How Much Does Firebox Repair or Replacement Cost?

Ginny Bartolone
Written by Ginny Bartolone
Updated January 24, 2022
Living Room Interior in New Home with Furniture and Fireplace
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Highlights

  • The firebox is the insert in your fireplace that’s directly exposed to the flames.

  • There are two types of fireboxes: masonry or prefabricated.

  • Repairs typically involve brick, mortar, or panel replacement.

  • The cost of firebox replacement depends on the size and style of your fireplace.

  • Always work with certified professionals when it comes to fireplace and chimney repairs.

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You were a responsible fireplace owner and booked your local chimney sweep for an inspection before the start of the cozy winter season. Unfortunately, they've spotted a problem with your firebox—the important structure inside your fireplace that houses fire. Depending on your firebox's age, style, and the extent of the issue, repairs could cost between $160 and $750 and total replacement from upwards of $2,500.

What Is a Firebox?

First off, what is a firebox? Within the anatomy of your fireplace, the firebox is the brick-and-mortar area that comes in direct contact with the flame. According to the Chimney Safety Institute of America (CSIA), there are two main types of fireboxes: masonry and prefabricated.

Masonry fireboxes are hand-laid with firebrick and fire-resistant mortar. Prefabricated fireboxes include a metal panel that’s built to fit your chimney, which is also typically lined with metal.

How Much Does It Cost to Repair a Firebox by the Type of the Repair?

Both varieties encounter issues as they age. Masonry fireboxes can shift during foundation settlement, wear down from long-term water damage from rain or snow, and even crack as the mortar weakens. As for prefabricated fireboxes, you can expect issues after just 10 to 15 years, especially if they were used too often.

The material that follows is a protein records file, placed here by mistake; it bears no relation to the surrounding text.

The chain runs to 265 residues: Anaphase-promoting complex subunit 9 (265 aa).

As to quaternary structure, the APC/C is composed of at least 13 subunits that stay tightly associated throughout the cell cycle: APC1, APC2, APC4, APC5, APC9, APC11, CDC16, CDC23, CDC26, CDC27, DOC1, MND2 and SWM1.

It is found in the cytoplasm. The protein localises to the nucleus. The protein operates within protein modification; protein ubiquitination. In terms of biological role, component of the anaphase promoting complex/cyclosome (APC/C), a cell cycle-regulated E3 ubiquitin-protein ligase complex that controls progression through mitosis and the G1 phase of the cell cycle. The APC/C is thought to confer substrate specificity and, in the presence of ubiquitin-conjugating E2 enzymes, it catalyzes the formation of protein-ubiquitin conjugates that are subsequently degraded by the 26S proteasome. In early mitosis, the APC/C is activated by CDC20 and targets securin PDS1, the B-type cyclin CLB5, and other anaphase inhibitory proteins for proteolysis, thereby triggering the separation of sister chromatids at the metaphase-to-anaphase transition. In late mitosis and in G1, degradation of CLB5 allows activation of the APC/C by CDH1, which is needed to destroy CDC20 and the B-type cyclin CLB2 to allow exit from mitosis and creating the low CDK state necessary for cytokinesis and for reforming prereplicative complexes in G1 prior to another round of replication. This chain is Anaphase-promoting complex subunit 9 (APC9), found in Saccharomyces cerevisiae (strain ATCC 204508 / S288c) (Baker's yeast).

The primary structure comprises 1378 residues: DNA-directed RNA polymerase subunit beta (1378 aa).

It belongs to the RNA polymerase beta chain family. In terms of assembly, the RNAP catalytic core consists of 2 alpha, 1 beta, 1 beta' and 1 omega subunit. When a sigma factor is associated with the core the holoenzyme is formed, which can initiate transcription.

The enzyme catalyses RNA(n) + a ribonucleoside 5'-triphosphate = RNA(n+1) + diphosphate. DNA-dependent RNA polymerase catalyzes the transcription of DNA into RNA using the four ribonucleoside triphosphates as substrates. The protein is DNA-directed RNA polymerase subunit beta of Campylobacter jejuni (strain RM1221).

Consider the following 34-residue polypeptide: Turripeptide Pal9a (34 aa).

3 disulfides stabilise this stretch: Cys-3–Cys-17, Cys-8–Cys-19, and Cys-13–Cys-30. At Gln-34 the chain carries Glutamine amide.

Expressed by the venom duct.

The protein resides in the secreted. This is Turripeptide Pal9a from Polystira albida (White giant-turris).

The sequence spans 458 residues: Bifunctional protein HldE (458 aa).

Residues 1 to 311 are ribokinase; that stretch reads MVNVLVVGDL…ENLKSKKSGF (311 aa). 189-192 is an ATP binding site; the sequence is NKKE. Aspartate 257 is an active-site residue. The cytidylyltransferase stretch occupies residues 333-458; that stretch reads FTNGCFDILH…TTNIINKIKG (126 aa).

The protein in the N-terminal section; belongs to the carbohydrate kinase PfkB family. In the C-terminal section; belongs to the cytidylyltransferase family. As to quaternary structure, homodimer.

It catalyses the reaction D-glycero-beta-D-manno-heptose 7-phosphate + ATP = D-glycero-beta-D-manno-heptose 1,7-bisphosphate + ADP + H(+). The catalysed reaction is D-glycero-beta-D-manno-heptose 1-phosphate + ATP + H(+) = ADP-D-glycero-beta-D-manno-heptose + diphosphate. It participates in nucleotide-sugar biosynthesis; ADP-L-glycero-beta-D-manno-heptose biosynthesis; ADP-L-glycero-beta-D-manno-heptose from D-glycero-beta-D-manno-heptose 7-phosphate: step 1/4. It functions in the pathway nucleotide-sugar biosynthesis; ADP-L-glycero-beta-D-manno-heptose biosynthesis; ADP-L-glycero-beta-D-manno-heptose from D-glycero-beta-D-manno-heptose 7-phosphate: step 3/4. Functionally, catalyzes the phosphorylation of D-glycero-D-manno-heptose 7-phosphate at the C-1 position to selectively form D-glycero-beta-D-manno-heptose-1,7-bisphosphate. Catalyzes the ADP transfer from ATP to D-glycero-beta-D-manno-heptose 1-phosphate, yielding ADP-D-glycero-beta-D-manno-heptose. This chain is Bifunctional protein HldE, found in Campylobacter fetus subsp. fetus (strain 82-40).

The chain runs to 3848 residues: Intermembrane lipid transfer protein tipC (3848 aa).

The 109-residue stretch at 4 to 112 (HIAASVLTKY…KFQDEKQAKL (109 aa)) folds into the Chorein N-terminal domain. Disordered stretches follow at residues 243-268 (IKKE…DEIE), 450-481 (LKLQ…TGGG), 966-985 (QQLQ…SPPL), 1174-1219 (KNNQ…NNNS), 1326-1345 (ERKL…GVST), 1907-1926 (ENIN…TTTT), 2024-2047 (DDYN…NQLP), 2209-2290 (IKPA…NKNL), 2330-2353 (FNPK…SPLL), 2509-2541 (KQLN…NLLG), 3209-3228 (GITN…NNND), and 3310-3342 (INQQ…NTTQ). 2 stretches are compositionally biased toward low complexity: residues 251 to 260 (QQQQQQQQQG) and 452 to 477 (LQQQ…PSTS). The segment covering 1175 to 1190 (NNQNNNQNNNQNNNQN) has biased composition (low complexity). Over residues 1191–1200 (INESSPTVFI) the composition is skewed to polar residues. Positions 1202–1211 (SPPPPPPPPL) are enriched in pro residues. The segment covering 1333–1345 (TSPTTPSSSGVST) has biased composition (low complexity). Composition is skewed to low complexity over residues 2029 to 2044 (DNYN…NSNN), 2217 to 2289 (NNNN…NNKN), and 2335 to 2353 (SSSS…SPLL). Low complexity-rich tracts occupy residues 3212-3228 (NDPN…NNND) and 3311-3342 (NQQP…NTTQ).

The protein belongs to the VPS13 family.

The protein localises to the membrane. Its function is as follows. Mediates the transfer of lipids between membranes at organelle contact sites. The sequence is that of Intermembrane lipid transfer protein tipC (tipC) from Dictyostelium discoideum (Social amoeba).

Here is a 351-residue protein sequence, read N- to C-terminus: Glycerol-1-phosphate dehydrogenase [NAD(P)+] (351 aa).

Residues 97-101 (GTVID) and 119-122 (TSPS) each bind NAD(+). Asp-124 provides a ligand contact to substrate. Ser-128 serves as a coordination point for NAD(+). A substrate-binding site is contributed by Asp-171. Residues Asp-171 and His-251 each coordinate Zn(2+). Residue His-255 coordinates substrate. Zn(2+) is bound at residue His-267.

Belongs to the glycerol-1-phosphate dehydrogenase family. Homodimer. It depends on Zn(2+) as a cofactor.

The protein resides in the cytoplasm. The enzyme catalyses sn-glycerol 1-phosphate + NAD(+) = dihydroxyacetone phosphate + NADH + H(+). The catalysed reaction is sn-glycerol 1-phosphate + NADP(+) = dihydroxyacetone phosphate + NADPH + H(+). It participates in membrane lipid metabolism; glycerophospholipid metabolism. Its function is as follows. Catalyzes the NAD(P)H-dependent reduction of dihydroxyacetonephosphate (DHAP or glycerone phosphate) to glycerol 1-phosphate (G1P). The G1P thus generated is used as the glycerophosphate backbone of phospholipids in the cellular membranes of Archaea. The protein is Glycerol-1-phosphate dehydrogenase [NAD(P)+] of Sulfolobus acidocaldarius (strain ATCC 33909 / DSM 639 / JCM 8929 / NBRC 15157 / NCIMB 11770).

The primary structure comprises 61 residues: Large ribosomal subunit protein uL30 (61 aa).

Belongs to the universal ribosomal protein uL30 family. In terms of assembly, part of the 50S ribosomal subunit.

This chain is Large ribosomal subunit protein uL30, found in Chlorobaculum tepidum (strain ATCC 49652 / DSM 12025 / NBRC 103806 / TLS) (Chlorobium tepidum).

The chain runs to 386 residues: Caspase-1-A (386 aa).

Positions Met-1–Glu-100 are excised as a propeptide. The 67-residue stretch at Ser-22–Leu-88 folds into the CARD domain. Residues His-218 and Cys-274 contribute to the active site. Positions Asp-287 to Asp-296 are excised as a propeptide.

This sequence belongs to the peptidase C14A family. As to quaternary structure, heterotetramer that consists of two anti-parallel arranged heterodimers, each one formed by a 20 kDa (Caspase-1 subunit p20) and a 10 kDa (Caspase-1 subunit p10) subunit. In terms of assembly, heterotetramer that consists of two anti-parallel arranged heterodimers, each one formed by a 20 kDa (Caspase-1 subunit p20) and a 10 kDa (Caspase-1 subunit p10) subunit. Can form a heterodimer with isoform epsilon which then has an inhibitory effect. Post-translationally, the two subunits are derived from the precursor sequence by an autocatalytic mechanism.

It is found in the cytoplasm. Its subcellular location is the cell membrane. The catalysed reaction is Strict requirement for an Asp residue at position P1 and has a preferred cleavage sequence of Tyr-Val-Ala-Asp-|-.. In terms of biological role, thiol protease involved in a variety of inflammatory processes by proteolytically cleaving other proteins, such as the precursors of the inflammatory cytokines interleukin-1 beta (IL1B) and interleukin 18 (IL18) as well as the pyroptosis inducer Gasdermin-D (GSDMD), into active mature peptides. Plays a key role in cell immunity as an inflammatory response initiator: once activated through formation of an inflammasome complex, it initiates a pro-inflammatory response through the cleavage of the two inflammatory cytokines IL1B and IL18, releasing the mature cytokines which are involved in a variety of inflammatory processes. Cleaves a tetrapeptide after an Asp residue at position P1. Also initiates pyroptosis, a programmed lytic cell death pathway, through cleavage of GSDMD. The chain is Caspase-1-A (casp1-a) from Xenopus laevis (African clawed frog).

Because they are all interconnected, keep in mind that a worn firebox will often require repairs to other parts of your fireplace as well, such as the chimney liner, the hearth, or the smoke shelf. 

If you notice any signs of wear and tear on your firebox, it’s time to call in a qualified professional to solve the issue. Here are some price ranges to expect for common firebox repairs.

Cost of Common Masonry Firebox Repairs

Tuckpointing Mortar

Your masonry firebox contains high refractory mortar, which is mortar that can withstand extremely high temperatures. When beaten down by years of fire and indirect exposure to rain and snow through your chimney, the space between the masonry, also known as the joints, can crack, settle, or break down.

The tuckpointing process involves removing and replacing worn mortar. You can expect to pay $5 to $25 per square foot for this work. The total price tag can range from about $400 to $2,100, depending on the size of the project.

Brick Replacement

While you will need to hire a mason who specializes in fireplace work, you can estimate the cost of your brickwork project by looking at standard per-square masonry rates. You'll likely pay between $34 to $40 per square foot, including the cost of labor. According to HomeAdvisor, the cost of firebricks—which cost between $0.50 and $1.30—is higher than your standard material.

Cost of Common Prefabricated Firebox Repairs

Prefabricated Panel Replacement Cost